This ties into my area of interest of monitoring vagal tone during acupuncture treatment. Acupuncture can be helpful with pain, but more interestingly, with immune problems such as allergy. Since immune function is thought to be implicated in so many modern ailments, from rheumatoid arthritis to cancer to autism, this type of thinking may help lead the way to some new therapies. Or making ancient medicine modern.
But another key aspect of the thinking here is this, “High vagal tone may reflect more flexible top-down brain regulation of immune and physiological activity.” In my studies, I have seen an increase in HRV after needling in patients likely to clinically improve with acupuncture treatment. (I have needed to focus on this dynamic aspect of HRV, since there can be some variation in baseline HRV between sessions. But in general, patients have almost a “finger print” in their HRV response. It’s not random, but individual.) And, yes, it seems to vary with points or stimulation used, but not as much as one might think. Am I causing or merely capturing the healing shift? Am I simply causing a placebo response that leads to healing? Or is the treatment key? Still questions.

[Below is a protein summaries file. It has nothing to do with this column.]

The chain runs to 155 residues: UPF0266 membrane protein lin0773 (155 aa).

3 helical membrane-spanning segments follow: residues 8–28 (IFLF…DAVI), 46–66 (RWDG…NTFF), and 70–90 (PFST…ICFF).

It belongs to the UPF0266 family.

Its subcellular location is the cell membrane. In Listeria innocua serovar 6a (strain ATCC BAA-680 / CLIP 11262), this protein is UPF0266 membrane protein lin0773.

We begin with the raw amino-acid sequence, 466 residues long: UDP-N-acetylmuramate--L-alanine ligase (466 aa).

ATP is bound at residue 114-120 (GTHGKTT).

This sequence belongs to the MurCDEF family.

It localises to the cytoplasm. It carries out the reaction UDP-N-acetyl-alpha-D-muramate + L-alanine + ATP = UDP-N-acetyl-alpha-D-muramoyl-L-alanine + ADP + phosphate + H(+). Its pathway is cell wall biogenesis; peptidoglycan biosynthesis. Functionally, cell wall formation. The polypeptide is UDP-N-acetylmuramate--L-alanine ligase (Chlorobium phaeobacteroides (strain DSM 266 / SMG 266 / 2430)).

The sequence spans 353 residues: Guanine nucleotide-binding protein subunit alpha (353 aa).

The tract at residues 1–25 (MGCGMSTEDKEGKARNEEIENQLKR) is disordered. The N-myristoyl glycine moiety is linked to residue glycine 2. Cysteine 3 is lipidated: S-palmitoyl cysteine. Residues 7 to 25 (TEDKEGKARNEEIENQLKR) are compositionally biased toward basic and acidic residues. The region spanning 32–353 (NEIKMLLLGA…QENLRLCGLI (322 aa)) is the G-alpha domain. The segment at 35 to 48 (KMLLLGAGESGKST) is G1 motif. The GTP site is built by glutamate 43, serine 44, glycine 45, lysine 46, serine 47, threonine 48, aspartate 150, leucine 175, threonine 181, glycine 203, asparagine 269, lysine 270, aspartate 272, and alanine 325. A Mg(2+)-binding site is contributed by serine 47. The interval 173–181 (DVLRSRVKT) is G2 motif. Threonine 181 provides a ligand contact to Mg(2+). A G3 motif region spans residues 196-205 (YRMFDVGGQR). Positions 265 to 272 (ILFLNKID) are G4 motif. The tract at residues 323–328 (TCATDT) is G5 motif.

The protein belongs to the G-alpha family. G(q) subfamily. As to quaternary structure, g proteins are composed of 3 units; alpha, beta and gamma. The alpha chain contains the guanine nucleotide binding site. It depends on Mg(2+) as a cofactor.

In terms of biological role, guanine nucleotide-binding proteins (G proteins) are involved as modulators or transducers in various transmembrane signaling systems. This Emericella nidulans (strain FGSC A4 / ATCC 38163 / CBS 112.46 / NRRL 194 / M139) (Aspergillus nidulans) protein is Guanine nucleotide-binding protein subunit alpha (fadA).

J Neuroimmunol. 2013 Jul 15;260(1-2):28-36. doi: 10.1016/j.jneuroim.2013.04.011. Epub 2013 May 14.
- 1Department of Psychology, Nagoya University, Furo-cho, Chikusa-ku, Nagoya 464-8601, Japan. email@example.com
We investigated whether vagal tone, as assessed by heart rate variability (HRV), moderates the neural correlates of immune and physiological responses to acute stress. Participants with low and high baseline HRV underwent a reversal learning task as an acute stressor. Natural killer cells, norepinephrine, and adrenocorticotropic hormone in peripheral blood changed with acute stress in the high HRV group only. Activity in the prefrontal cortex and striatum correlated with the immune and physiological indices in the high HRV group. High vagal tone may reflect more flexible top-down brain regulation of immune and physiological activity.